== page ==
In Concert

Get a flavour of the music collections of the Library of Birmingham – quirky, practical, historical, contemporary

Dancing ‘Tête-à-tête’: more on La Valse — May 16, 2019

Dancing ‘Tête-à-tête’: more on La Valse

Waltzes are Viennese in origin, right? Yes, unless they’re French. In an earlier post, The Shocking Waltz – Johann Strauss I and Joseph Lanner , we looked at the origins of the waltz in England. To fit in with the preconception, all the composers in that post were Austrian. This time around, the composers are French. As before, I’m going to be quoting from an excellent article by Cheryl A. Wilson.

Laurent  Satanella Valse (publ. 1850s)

Henri Laurent Satanella Valse
The dramatic cover which has been cropped at some point

Very little is known about Henri Laurent, but he obviously kept up with the current fashions. One way to make a set of waltzes up-to-date and immediately attractive was to base them on themes from the current hot opera. In this case, it was an offering from Michael Balfe. Satanella is a four-act, supernatural extravaganza involving she-demons, lightning strikes, a thwarted wedding, pirates, and redemption. It was this sort of opera that Gilbert and Sullivan set out to skewer so successfully in their Savoy operas.

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‘March, march, swing you along’ – Ethel Smyth’s life and music — May 2, 2019

‘March, march, swing you along’ – Ethel Smyth’s life and music

A while ago, I wrote our sole post about a female composer: Pretty as a picture? Songs by Liza Lehmann . It’s high time we had another one, so this time I chose to look at Ethel Smyth.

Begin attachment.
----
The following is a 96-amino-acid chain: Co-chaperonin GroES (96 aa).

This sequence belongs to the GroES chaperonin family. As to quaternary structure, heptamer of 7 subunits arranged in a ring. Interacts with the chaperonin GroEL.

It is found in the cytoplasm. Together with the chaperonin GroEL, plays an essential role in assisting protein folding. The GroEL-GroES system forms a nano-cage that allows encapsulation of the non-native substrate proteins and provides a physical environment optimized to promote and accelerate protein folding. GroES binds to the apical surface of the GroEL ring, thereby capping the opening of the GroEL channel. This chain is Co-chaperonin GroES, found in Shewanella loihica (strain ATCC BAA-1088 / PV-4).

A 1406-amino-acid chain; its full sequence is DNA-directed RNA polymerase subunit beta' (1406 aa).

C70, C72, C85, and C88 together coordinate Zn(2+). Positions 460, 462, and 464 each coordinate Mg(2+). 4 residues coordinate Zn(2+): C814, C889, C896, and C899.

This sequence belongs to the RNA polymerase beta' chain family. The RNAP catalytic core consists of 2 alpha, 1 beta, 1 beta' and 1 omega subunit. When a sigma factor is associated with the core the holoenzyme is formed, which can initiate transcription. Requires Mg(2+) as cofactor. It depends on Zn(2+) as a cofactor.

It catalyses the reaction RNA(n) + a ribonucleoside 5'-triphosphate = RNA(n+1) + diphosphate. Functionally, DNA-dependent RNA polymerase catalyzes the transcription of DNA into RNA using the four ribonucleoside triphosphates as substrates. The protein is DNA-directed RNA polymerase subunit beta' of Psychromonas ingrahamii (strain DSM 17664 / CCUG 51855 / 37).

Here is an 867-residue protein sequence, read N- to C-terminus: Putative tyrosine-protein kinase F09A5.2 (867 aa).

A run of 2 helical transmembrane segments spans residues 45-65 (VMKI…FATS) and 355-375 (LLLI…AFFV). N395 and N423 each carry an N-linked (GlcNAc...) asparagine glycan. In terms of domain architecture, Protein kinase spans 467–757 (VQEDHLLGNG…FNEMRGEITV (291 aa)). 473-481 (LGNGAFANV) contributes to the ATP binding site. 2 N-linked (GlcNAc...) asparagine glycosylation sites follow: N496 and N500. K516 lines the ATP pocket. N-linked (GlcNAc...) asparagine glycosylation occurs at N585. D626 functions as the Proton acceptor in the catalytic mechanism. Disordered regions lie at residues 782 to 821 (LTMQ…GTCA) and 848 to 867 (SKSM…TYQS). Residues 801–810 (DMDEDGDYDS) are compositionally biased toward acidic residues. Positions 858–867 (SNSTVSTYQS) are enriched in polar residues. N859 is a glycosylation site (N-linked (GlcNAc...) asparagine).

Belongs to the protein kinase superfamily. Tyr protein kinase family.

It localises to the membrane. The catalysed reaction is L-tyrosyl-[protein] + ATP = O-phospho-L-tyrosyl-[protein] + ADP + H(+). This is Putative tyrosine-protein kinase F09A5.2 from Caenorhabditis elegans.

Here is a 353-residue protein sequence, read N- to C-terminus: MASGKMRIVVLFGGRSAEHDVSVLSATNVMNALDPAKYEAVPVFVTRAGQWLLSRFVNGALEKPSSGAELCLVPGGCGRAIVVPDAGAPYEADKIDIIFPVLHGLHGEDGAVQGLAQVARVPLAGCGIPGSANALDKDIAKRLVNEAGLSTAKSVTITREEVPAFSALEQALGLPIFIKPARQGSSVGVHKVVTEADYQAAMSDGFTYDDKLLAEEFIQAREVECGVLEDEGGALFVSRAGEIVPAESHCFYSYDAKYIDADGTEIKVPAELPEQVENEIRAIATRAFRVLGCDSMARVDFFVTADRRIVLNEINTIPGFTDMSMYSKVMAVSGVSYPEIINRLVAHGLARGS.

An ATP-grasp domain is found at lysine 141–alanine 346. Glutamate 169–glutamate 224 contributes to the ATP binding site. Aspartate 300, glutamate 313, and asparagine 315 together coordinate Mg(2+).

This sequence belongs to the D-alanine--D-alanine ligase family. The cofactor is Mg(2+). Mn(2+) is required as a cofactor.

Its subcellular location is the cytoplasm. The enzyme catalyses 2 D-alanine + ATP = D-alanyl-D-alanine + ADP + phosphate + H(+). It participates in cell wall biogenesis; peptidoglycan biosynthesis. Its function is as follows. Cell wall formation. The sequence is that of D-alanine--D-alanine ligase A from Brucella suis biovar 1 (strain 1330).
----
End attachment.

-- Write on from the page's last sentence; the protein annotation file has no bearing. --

Ethel Smyth in 1901 – portrait by John Singer Sargent

As well as being composers at the start of the twentieth century, both women were members of the Society of Women Musicians . Since I posted the first essay, the fascinating linked article by Sophie Fuller came to light.  About the same time as the Society was formed (1911), Ethel Smyth was also heavily involved in the militant suffragette movement, Women’s Social and Political Union . When a call for direct action went out, Smyth responded and ended up serving two months in Holloway Prison.

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All Dressed Up … — April 18, 2019

All Dressed Up …

As may have already been said before, I’m amazed by some of the books and scores to be found on our shelves. They raise so many questions: who’s that composer; when and how did we buy that; and why. The book I’m going to look at in this post is definitely a ‘why’.

Fischer  Les Costumes de l’Opéra (publ. 1931)

Two sketches by Jean Berain
Two sketches by Jean Berain

It doesn’t take much knowledge of French to gather that it’s apparently something to do with opera costumes. However it’s not any old stage apparel; the subject is specifically geared to the wardrobe department of the Opera de Paris (the ‘l’Opéra’ of the title). So already a book with a limited readership. Add to this a scholarly, substantial text entirely in French, and my eyebrows are on the rise. Its saving grace is the illustrations and coloured plates which are scattered throughout. Continue reading

Is it that long? — April 4, 2019

Is it that long?

This blog is coming up to its second birthday! It doesn’t seem that long since I wrote our first anniversary post. While I’ve felt more relaxed about the topics featured, there have still been some distinct threads. Let’s have a look at some of the themes and popular posts over the past year.


all performers
All the performers (Jonathan Schoeps)

November saw a flurry of posts. Continue reading

Set Phasers To Stun — March 27, 2019

Set Phasers To Stun

A few weeks ago, I did a post about the composer, Gustav Holst called A Journey beyond ‘The Planets’ . In it, I looked at some lesser-known works Holst wrote. By a strange coincidence, Holst is our subject this time around as well. There’s no denying the long-lasting appeal of The Planets as a piece of music for listening to or performing. For many amateur orchestral players, having The Planets in their season’s schedule is something special.